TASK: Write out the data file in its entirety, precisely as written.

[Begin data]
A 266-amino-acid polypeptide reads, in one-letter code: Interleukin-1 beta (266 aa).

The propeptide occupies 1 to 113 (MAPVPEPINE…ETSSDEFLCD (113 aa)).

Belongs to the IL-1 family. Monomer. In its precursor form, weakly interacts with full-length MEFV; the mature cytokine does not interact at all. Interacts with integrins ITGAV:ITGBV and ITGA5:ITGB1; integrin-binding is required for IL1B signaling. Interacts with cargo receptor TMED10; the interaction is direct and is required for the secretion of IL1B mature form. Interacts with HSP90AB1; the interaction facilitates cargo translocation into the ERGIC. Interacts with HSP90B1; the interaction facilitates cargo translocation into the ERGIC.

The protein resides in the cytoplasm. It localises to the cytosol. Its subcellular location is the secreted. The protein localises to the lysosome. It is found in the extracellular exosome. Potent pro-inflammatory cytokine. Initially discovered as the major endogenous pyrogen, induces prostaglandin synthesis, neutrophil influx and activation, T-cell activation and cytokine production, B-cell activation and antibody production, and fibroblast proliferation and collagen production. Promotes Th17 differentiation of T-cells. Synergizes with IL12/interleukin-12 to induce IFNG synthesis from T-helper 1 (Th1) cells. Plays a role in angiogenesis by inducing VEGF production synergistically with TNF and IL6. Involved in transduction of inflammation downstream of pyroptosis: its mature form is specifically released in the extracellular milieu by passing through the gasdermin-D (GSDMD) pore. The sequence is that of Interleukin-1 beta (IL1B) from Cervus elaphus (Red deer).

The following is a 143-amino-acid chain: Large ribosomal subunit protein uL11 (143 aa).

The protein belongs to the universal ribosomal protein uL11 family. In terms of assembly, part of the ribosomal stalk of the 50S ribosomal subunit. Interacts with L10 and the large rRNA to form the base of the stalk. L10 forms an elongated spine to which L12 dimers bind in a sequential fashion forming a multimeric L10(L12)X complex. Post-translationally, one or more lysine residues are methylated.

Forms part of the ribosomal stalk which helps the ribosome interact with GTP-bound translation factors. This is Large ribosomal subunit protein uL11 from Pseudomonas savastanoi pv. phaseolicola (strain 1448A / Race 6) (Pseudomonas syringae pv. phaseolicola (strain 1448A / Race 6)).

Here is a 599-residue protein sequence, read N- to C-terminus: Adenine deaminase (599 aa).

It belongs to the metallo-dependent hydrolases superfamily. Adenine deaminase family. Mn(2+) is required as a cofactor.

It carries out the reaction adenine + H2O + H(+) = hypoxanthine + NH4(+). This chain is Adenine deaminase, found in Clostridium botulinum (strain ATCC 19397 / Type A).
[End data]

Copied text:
A 266-amino-acid polypeptide reads, in one-letter code: Interleukin-1 beta (266 aa).

The propeptide occupies 1 to 113 (MAPVPEPINE…ETSSDEFLCD (113 aa)).

Belongs to the IL-1 family. Monomer. In its precursor form, weakly interacts with full-length MEFV; the mature cytokine does not interact at all. Interacts with integrins ITGAV:ITGBV and ITGA5:ITGB1; integrin-binding is required for IL1B signaling. Interacts with cargo receptor TMED10; the interaction is direct and is required for the secretion of IL1B mature form. Interacts with HSP90AB1; the interaction facilitates cargo translocation into the ERGIC. Interacts with HSP90B1; the interaction facilitates cargo translocation into the ERGIC.

The protein resides in the cytoplasm. It localises to the cytosol. Its subcellular location is the secreted. The protein localises to the lysosome. It is found in the extracellular exosome. Potent pro-inflammatory cytokine. Initially discovered as the major endogenous pyrogen, induces prostaglandin synthesis, neutrophil influx and activation, T-cell activation and cytokine production, B-cell activation and antibody production, and fibroblast proliferation and collagen production. Promotes Th17 differentiation of T-cells. Synergizes with IL12/interleukin-12 to induce IFNG synthesis from T-helper 1 (Th1) cells. Plays a role in angiogenesis by inducing VEGF production synergistically with TNF and IL6. Involved in transduction of inflammation downstream of pyroptosis: its mature form is specifically released in the extracellular milieu by passing through the gasdermin-D (GSDMD) pore. The sequence is that of Interleukin-1 beta (IL1B) from Cervus elaphus (Red deer).

The following is a 143-amino-acid chain: Large ribosomal subunit protein uL11 (143 aa).

The protein belongs to the universal ribosomal protein uL11 family. In terms of assembly, part of the ribosomal stalk of the 50S ribosomal subunit. Interacts with L10 and the large rRNA to form the base of the stalk. L10 forms an elongated spine to which L12 dimers bind in a sequential fashion forming a multimeric L10(L12)X complex. Post-translationally, one or more lysine residues are methylated.

Forms part of the ribosomal stalk which helps the ribosome interact with GTP-bound translation factors. This is Large ribosomal subunit protein uL11 from Pseudomonas savastanoi pv. phaseolicola (strain 1448A / Race 6) (Pseudomonas syringae pv. phaseolicola (strain 1448A / Race 6)).

Here is a 599-residue protein sequence, read N- to C-terminus: Adenine deaminase (599 aa).

It belongs to the metallo-dependent hydrolases superfamily. Adenine deaminase family. Mn(2+) is required as a cofactor.

It carries out the reaction adenine + H2O + H(+) = hypoxanthine + NH4(+). This chain is Adenine deaminase, found in Clostridium botulinum (strain ATCC 19397 / Type A).